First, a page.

"The Graveyard Reader" (X) - A tear-jerker with a splendidly misleading (or is it?) title (which incidentally came from Groff Conklin before the story itself was written).
"The Man Who Lost the Sea" (X) - Sturgeon's hardest, and also most stylistically interesting, SF story, this one definitely merits repeat readings.
"When You Care, When You Love" (XI) - Intended as the start of a never-finished novel Sturgeon had apparently been planning since the beginning of his career (as evidenced by his story "Accidentally on Porpoise" (I) and related correspondence), this story works so well on its own (both in its beautiful descriptive flourishes and its incredible surprise ending) that one wonders how the full novel could have possibly been an improvement.
"If All Men Were Brothers, Would You Let One Marry Your Sister?" (XI) - Once cited by Sturgeon (with good reason) as his favorite story title, this entry from Harlan Ellison's legendary _Dangerous Visions_ anthology wraps some taboo-bending conceptual shocks in Sturgeon's philosophy (complete with explanatory afterword) to great effect.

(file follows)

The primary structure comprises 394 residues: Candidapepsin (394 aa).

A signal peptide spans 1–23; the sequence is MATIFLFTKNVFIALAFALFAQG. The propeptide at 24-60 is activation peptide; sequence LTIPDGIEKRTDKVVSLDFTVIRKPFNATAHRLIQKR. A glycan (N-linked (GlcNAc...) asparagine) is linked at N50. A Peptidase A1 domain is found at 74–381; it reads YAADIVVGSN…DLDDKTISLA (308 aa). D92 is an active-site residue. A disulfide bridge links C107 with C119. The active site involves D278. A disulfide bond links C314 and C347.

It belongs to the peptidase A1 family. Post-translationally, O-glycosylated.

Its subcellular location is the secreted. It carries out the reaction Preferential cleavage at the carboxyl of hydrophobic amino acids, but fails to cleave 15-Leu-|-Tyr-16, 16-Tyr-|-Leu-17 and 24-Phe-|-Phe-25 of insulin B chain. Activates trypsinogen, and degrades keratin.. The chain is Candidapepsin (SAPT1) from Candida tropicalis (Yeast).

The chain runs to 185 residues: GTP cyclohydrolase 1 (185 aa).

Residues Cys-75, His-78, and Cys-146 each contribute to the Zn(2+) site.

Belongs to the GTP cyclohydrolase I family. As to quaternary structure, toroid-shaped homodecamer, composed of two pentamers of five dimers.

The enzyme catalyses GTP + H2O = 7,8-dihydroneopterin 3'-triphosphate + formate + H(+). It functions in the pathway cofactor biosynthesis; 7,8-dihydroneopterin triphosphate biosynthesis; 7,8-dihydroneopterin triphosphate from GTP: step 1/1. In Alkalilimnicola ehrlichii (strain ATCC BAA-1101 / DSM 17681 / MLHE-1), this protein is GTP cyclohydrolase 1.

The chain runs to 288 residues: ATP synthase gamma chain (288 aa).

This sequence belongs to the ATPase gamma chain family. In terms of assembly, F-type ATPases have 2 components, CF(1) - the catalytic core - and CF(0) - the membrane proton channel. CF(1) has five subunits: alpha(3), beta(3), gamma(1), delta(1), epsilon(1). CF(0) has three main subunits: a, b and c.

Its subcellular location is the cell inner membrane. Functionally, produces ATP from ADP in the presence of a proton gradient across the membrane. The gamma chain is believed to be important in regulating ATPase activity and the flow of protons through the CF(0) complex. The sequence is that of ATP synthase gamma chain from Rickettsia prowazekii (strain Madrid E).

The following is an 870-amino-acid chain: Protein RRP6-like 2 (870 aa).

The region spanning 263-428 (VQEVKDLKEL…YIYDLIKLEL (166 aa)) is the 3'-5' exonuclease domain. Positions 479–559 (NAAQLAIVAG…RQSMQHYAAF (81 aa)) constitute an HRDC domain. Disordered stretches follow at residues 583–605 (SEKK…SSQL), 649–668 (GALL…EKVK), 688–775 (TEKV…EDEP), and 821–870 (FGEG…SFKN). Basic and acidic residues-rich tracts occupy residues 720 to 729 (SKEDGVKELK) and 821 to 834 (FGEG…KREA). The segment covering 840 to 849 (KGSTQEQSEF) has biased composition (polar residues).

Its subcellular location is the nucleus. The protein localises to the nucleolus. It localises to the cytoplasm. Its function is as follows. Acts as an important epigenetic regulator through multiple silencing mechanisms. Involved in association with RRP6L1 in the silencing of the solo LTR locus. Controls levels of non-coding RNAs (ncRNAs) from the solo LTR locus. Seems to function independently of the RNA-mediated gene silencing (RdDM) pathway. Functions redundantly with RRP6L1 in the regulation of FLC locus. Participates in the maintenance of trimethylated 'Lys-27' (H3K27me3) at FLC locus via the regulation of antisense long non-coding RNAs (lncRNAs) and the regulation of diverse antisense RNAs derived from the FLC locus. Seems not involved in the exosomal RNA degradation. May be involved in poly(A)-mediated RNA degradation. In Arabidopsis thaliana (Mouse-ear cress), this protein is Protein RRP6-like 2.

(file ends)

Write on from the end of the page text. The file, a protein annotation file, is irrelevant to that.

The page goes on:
"It Was Nothing--Really!" (XI) - Not one of his best stories overall, but the two paragraphs beginning "The Mellow memo reached the Pentagon by the usual channels..." are perhaps the funniest thing Sturgeon ever wrote (I rank it well above "Pruzy's Pot" in volume XII), and a great statement on government incompetence.
"The [Widget], the [Wadget], and Boff" (XII) - A nice, heartwarming novella with wonderful characterization and an early example of Sturgeon's "ask the next question" credo.
"Slow Sculpture" (XII) - Sturgeon's only joint Hugo/Nebula winner and, like "If All Men Were Brothers..." and "The [Widget]...", an "ask the next question" story.
"Ingenious Aylmer" and "'I Love Maple Walnut'" (both in XIII) - Two delightful short-shorts with a common protagonist. Not from the strongest point in Sturgeon's career by any means, but I would have loved to see more of these Aylmer stories.